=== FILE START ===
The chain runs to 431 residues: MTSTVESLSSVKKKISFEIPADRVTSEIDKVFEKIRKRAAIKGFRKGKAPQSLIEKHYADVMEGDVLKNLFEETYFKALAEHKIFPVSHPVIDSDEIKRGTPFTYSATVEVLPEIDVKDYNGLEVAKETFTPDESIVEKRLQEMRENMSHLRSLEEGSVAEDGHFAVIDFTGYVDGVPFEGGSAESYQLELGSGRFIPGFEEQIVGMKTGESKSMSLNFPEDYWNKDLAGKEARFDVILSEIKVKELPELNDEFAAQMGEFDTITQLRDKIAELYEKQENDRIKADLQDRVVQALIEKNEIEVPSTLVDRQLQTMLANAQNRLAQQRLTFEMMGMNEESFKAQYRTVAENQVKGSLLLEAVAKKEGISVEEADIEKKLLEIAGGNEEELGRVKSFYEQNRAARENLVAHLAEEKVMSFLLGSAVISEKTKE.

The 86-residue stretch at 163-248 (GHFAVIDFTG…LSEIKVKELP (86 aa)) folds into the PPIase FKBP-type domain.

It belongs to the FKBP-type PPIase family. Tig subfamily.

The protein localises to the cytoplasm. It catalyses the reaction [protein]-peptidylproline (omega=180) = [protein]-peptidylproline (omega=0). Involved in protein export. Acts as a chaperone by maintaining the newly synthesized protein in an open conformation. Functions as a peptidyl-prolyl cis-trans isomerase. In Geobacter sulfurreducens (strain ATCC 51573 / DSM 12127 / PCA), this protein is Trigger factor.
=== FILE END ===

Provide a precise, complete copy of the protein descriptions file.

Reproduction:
The chain runs to 431 residues: MTSTVESLSSVKKKISFEIPADRVTSEIDKVFEKIRKRAAIKGFRKGKAPQSLIEKHYADVMEGDVLKNLFEETYFKALAEHKIFPVSHPVIDSDEIKRGTPFTYSATVEVLPEIDVKDYNGLEVAKETFTPDESIVEKRLQEMRENMSHLRSLEEGSVAEDGHFAVIDFTGYVDGVPFEGGSAESYQLELGSGRFIPGFEEQIVGMKTGESKSMSLNFPEDYWNKDLAGKEARFDVILSEIKVKELPELNDEFAAQMGEFDTITQLRDKIAELYEKQENDRIKADLQDRVVQALIEKNEIEVPSTLVDRQLQTMLANAQNRLAQQRLTFEMMGMNEESFKAQYRTVAENQVKGSLLLEAVAKKEGISVEEADIEKKLLEIAGGNEEELGRVKSFYEQNRAARENLVAHLAEEKVMSFLLGSAVISEKTKE.

The 86-residue stretch at 163-248 (GHFAVIDFTG…LSEIKVKELP (86 aa)) folds into the PPIase FKBP-type domain.

It belongs to the FKBP-type PPIase family. Tig subfamily.

The protein localises to the cytoplasm. It catalyses the reaction [protein]-peptidylproline (omega=180) = [protein]-peptidylproline (omega=0). Involved in protein export. Acts as a chaperone by maintaining the newly synthesized protein in an open conformation. Functions as a peptidyl-prolyl cis-trans isomerase. In Geobacter sulfurreducens (strain ATCC 51573 / DSM 12127 / PCA), this protein is Trigger factor.